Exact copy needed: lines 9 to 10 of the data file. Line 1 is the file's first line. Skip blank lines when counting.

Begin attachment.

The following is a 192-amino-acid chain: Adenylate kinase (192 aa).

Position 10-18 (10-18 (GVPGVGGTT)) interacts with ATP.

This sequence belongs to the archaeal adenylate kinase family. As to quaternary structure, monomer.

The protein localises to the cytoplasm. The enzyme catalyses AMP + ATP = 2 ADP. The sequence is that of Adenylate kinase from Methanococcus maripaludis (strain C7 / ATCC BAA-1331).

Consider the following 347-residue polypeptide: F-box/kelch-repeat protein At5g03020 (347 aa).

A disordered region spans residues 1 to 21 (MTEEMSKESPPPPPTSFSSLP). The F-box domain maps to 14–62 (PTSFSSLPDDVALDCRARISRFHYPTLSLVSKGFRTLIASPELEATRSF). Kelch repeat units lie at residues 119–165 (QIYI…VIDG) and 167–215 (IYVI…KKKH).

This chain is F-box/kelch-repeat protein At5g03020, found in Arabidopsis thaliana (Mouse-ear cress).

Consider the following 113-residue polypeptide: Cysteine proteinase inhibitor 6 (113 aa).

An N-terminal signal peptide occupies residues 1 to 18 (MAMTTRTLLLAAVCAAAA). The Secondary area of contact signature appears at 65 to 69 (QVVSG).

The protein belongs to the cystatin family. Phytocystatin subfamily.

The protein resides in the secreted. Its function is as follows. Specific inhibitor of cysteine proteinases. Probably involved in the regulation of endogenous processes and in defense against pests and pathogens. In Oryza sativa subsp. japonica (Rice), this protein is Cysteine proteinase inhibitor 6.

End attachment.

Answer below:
An N-terminal signal peptide occupies residues 1 to 18 (MAMTTRTLLLAAVCAAAA). The Secondary area of contact signature appears at 65 to 69 (QVVSG).

The protein belongs to the cystatin family. Phytocystatin subfamily.